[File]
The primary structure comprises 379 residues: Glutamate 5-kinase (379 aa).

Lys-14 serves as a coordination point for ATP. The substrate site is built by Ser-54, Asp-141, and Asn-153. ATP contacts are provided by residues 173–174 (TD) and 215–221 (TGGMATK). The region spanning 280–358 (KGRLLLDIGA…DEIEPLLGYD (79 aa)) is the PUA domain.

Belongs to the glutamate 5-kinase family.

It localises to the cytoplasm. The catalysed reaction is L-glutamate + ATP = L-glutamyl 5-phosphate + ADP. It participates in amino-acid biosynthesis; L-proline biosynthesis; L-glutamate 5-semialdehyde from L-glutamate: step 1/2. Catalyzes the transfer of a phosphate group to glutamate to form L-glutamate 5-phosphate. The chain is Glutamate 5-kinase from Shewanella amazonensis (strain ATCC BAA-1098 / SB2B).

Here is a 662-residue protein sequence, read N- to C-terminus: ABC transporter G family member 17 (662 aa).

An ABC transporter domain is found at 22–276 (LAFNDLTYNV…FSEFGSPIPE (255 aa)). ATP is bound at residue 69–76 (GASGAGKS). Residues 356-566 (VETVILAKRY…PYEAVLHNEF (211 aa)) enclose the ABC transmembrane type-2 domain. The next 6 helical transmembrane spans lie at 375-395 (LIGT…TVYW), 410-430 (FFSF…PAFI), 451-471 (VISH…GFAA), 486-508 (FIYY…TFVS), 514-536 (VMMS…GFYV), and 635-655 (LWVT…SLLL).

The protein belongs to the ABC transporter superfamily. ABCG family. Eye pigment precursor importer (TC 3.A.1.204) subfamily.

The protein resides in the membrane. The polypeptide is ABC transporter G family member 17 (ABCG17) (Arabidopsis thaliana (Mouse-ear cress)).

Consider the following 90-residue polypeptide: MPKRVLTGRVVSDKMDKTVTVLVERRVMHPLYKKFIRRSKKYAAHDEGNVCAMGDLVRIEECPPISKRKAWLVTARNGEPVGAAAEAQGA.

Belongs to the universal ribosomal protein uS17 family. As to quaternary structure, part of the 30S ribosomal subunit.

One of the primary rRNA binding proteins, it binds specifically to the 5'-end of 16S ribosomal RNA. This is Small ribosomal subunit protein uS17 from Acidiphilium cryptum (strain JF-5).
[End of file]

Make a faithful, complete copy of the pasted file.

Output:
The primary structure comprises 379 residues: Glutamate 5-kinase (379 aa).

Lys-14 serves as a coordination point for ATP. The substrate site is built by Ser-54, Asp-141, and Asn-153. ATP contacts are provided by residues 173–174 (TD) and 215–221 (TGGMATK). The region spanning 280–358 (KGRLLLDIGA…DEIEPLLGYD (79 aa)) is the PUA domain.

Belongs to the glutamate 5-kinase family.

It localises to the cytoplasm. The catalysed reaction is L-glutamate + ATP = L-glutamyl 5-phosphate + ADP. It participates in amino-acid biosynthesis; L-proline biosynthesis; L-glutamate 5-semialdehyde from L-glutamate: step 1/2. Catalyzes the transfer of a phosphate group to glutamate to form L-glutamate 5-phosphate. The chain is Glutamate 5-kinase from Shewanella amazonensis (strain ATCC BAA-1098 / SB2B).

Here is a 662-residue protein sequence, read N- to C-terminus: ABC transporter G family member 17 (662 aa).

An ABC transporter domain is found at 22–276 (LAFNDLTYNV…FSEFGSPIPE (255 aa)). ATP is bound at residue 69–76 (GASGAGKS). Residues 356-566 (VETVILAKRY…PYEAVLHNEF (211 aa)) enclose the ABC transmembrane type-2 domain. The next 6 helical transmembrane spans lie at 375-395 (LIGT…TVYW), 410-430 (FFSF…PAFI), 451-471 (VISH…GFAA), 486-508 (FIYY…TFVS), 514-536 (VMMS…GFYV), and 635-655 (LWVT…SLLL).

The protein belongs to the ABC transporter superfamily. ABCG family. Eye pigment precursor importer (TC 3.A.1.204) subfamily.

The protein resides in the membrane. The polypeptide is ABC transporter G family member 17 (ABCG17) (Arabidopsis thaliana (Mouse-ear cress)).

Consider the following 90-residue polypeptide: MPKRVLTGRVVSDKMDKTVTVLVERRVMHPLYKKFIRRSKKYAAHDEGNVCAMGDLVRIEECPPISKRKAWLVTARNGEPVGAAAEAQGA.

Belongs to the universal ribosomal protein uS17 family. As to quaternary structure, part of the 30S ribosomal subunit.

One of the primary rRNA binding proteins, it binds specifically to the 5'-end of 16S ribosomal RNA. This is Small ribosomal subunit protein uS17 from Acidiphilium cryptum (strain JF-5).